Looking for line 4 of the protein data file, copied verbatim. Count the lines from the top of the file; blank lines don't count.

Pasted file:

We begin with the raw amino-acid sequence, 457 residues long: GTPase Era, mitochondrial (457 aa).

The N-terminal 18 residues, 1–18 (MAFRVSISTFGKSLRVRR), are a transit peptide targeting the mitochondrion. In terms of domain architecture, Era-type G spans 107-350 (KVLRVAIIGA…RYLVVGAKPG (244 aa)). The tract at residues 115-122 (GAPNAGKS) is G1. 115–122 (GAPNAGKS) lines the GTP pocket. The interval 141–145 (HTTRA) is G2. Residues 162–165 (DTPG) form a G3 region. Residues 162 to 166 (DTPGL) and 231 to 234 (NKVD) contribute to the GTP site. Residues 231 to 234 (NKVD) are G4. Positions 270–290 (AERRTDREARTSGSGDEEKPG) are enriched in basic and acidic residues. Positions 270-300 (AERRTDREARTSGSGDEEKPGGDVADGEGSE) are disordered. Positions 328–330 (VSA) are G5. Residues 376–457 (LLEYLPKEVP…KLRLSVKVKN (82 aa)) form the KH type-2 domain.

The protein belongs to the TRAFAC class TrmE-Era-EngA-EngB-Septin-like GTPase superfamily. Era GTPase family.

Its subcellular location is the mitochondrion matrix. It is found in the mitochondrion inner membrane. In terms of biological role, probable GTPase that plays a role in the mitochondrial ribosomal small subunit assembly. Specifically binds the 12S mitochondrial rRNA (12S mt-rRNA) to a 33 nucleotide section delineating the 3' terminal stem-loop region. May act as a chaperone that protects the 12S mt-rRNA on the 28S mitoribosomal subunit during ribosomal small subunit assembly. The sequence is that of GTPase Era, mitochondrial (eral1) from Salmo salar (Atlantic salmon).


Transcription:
Its subcellular location is the mitochondrion matrix. It is found in the mitochondrion inner membrane. In terms of biological role, probable GTPase that plays a role in the mitochondrial ribosomal small subunit assembly. Specifically binds the 12S mitochondrial rRNA (12S mt-rRNA) to a 33 nucleotide section delineating the 3' terminal stem-loop region. May act as a chaperone that protects the 12S mt-rRNA on the 28S mitoribosomal subunit during ribosomal small subunit assembly. The sequence is that of GTPase Era, mitochondrial (eral1) from Salmo salar (Atlantic salmon).